Marketers are adjusting their messages to include dad as well as mom.
This Father’s Day, let’s celebrate the decline of the “doofus dad,” that clueless stock character who has populated advertising for years. He’s on the way out thanks to disgruntled fathers, who have started making clear to marketers they’re not amused by these portrayals. The Huggies case is well-known: Last year the brand agreed to revise a reality-style spot in which Huggies were “put … to the toughest test imaginable: dads, alone with their babies.” Earlier this year a Huggies exec told The New York Times a valuable lesson was learned: “Dads do not want to be treated differently and they do not want to be treated foolishly.” (See the revised, “pro-dad” spot here.)
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More marketers will need to adjust their messaging now that dads devote more time than ever to domestic chores. American fathers spend an average of 7.3 hours a week on child care, triple the amount of time they spent in 1965, according to the Pew Research Center. And today it’s cool for dads to be engaged in this way. Men are no longer likely to feel emasculated by tasks once primarily the domain of women. Two years ago Tide showed a stay-at-home, self-described “dad mom” overcompensating as he talks about using “the brute strength of dad” for laundry duty; this year, Tide depicts a self-described “expert dad” who’s nonchalant about handling the laundry.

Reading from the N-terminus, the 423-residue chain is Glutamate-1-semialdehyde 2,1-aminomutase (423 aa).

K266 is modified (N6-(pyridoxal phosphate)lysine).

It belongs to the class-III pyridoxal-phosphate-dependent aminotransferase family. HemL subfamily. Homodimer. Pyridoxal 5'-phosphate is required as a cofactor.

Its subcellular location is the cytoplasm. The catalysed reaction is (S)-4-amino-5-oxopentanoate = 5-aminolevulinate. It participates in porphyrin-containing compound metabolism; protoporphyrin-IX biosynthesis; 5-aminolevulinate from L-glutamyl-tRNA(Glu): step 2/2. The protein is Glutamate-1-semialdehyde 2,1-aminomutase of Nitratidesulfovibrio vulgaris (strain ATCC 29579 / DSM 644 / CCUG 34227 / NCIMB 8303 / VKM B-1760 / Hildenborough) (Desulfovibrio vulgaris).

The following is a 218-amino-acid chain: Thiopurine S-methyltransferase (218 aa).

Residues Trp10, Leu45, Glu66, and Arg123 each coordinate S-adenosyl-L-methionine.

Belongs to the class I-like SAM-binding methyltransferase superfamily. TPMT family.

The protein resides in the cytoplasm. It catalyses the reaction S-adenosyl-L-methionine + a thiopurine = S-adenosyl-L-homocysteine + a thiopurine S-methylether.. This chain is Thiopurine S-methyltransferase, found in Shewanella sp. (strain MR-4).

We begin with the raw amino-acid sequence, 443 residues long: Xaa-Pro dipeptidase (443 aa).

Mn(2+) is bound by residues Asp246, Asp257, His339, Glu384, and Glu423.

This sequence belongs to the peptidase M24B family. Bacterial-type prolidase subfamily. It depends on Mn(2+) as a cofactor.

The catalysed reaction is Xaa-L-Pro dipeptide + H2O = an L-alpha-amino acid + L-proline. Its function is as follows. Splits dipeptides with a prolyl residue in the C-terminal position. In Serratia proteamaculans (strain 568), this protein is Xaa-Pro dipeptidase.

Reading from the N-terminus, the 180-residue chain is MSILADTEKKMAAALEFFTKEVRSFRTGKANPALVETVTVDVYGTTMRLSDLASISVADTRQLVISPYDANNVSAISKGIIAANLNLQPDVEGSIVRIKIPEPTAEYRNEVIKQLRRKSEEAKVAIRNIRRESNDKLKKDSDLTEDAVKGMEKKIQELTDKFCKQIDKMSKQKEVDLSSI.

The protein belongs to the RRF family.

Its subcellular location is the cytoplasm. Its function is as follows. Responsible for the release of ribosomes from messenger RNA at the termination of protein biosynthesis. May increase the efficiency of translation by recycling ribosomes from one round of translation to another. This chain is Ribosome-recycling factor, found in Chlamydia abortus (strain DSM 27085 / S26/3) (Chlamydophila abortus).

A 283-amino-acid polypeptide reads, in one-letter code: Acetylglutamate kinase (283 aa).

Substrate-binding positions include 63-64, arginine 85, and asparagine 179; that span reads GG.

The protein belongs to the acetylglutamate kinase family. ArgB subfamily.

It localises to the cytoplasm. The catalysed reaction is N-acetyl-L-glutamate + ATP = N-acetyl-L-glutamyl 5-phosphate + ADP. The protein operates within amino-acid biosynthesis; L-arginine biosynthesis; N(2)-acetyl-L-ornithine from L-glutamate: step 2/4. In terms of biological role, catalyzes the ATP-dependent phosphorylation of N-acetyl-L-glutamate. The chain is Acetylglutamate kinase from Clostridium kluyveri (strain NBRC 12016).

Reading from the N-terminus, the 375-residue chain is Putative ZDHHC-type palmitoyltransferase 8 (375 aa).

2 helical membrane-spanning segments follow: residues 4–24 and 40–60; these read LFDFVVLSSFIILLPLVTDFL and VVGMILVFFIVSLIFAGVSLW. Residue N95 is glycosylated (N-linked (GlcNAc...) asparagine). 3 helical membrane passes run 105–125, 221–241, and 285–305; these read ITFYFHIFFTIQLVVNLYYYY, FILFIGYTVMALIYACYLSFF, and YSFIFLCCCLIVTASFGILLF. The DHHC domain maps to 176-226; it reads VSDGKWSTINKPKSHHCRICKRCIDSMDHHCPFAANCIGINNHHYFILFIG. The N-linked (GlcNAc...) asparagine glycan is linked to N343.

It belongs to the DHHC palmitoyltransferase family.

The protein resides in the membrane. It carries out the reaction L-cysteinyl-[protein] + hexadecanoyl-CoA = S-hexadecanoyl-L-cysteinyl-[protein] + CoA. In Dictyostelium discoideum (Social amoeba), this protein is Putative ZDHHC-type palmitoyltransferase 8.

Dad is increasingly popping up in place of Mom in commercials around the world, whether it’s tackling laundry, making a family meal or driving a kid to school. But too much of the time, advertising’s domestic sphere is still a female-only domain—a vision that’s increasingly out of step with the times. Take the longtime tagline “Choosy moms choose Jif,” for instance. The J.M. Smucker brand has started showing fathers in commercials, adding “and dads” to the voiced-over tagline—but dads still feel like an afterthought. As men take on more household work, brands will need to start speaking to them and to women more equally.